Update: My initial coverage of Udi and A9 is here. As I’ve said in the past, Udi is one of the leading lights in the search world, on nearly everyone’s “Top Brains in Search” list. And now he’s gone to Google. I have asked him for an interview and very much hope he’ll agree, so we can all hear why he left Amazon – which is clearly making moves toward Google’s space, and vice versa – and went to Google.
Udi will be replaced by Dr. David Tennenhouse. From Amazon’s release:
A9.com, Inc., a subsidiary of Amazon.com, Inc. (NASDAQ: AMZN), today named Dr. David Tennenhouse the company’s new Chief Executive Officer.
Tennenhouse is a renowned technologist and seasoned executive. He joins A9.com from Intel Corporation where he served as Vice President of the Corporate Technology Group and Director of Research. In addition to building Intel Research, he developed Intel’s proactive computing vision, drove several Intel Capital Investments and laid the technical ground work for its new Digital Health Group.
Prior to joining Intel, Tennenhouse was Director of the Defense Advanced Research Projects Agency (DARPA) Information Technology Office where he guided programs in several areas, including search, datamining, information management, machine learning and distributed computing. Additionally, Tennenhouse held positions at the Massachusetts Institute of Technology in the Department of Electrical Engineering and Computer Science, and the Sloan School of Management.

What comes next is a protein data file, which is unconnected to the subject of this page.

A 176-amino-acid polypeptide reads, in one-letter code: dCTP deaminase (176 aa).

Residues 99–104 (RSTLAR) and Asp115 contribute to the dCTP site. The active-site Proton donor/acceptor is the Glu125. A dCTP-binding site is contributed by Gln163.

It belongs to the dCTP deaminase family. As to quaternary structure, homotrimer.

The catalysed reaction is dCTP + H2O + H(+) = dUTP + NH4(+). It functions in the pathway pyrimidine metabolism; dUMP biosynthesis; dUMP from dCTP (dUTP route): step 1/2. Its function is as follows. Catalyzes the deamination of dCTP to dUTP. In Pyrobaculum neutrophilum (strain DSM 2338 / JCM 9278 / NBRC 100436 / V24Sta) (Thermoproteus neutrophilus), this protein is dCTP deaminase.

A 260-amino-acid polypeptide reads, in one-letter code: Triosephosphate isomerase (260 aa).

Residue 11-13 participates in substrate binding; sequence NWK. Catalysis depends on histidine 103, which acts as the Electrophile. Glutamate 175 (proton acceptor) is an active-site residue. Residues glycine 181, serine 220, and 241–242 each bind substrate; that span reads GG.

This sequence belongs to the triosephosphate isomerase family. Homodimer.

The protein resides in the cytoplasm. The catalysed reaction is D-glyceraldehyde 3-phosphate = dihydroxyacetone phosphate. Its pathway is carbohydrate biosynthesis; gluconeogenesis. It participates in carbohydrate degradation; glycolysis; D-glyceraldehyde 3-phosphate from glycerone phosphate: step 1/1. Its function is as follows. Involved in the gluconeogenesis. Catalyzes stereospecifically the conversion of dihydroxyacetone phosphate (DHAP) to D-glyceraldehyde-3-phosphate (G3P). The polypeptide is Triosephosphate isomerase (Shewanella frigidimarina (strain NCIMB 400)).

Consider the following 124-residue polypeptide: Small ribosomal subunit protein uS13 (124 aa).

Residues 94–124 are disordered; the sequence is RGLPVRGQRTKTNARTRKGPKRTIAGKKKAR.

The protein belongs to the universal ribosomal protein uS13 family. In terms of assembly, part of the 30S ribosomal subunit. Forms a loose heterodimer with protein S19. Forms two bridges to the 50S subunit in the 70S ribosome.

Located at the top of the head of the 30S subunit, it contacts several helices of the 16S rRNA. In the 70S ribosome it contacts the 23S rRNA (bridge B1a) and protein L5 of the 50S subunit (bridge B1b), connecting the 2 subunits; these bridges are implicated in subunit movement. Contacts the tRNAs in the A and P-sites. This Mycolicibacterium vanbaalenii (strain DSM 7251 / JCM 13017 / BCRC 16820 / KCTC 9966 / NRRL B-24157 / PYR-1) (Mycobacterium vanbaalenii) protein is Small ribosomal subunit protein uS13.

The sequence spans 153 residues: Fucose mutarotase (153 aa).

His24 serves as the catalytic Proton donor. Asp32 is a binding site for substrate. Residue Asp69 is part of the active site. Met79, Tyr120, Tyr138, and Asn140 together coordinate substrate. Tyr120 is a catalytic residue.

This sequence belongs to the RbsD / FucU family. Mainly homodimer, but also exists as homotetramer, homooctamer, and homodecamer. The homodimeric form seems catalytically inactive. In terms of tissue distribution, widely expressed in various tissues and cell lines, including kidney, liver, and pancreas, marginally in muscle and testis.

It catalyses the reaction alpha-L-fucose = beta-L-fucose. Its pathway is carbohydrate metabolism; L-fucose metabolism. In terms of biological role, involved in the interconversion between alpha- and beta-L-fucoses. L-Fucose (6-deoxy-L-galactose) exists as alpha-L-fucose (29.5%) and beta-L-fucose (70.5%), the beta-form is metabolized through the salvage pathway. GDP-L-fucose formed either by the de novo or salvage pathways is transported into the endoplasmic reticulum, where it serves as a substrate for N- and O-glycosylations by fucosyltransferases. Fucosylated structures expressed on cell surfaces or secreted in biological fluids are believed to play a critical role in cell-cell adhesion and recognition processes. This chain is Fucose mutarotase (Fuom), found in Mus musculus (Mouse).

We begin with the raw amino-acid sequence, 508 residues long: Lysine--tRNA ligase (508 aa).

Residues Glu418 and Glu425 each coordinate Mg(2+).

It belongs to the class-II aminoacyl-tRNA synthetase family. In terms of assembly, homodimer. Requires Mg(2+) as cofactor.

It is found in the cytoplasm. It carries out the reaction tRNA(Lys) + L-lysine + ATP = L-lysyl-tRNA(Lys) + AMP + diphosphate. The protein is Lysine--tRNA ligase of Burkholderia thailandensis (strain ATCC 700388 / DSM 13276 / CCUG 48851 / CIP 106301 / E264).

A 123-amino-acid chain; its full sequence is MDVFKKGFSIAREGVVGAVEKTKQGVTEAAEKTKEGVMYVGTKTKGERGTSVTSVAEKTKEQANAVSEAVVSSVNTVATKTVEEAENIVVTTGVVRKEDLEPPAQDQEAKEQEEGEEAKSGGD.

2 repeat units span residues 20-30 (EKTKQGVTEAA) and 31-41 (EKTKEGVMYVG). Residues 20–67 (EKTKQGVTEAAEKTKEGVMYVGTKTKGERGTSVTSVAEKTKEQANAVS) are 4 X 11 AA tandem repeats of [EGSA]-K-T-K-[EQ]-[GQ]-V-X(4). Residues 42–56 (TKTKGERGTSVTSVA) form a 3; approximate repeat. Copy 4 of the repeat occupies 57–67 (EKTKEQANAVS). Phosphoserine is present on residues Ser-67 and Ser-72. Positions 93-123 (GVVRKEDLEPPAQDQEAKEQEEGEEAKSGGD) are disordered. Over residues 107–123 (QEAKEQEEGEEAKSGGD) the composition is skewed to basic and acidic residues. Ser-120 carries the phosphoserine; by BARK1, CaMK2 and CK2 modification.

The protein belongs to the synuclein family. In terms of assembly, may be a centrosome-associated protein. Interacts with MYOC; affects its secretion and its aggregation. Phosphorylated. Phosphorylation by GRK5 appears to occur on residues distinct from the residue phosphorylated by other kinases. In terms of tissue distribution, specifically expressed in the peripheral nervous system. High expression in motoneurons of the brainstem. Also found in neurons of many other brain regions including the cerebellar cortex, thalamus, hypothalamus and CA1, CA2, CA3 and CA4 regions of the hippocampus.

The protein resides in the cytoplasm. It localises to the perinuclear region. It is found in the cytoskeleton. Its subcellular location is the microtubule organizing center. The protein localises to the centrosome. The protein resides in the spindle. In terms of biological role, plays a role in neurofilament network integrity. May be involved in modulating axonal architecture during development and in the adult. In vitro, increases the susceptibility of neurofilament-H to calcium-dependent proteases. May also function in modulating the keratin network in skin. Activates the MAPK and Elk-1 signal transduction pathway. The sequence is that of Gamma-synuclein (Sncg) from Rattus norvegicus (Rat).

PS – How long do you think John Doerr can remain on the boards of booth Amazon and Google?
From the Journal: Default Lines Pressuring Microsoft, PC Makers Team Up With Its Software Rivals (paid reg)
From the article:
Google is in serious negotiations to get its software installed on millions of Dell PCs before they are shipped to users, according to people familiar with the matter. Under the deal being discussed, Google, of Mountain View, Calif., could pay Dell fees approaching $1 billion over three years, these people estimate. The terms might change and the discussions could fail.
….Already, a consumer setting up a new H-P computer, for example, has the option to sign up for Earthlink’s broadband access, AOL’s online service, Symantec antivirus software and videogames from a start-up company named WildTangent. Those companies pay H-P a set fee or a share of revenue, say executives at the companies. H-P also auctions off its space: Google pays it $1 for every PC that ships with a Google toolbar — a strip that sits atop a browser and enables users to easily operate Google’s search engine — and another 75 cents the first time a home-computer user taps the service, says a person familiar with the matter.
Under a scenario Google and Dell are discussing, Dell would set up PCs to run a few Google products straight out of the box, including software to search PC hard drives and its toolbar browser.
Congress is meeting on the issue, Om runs an op-ed on his site.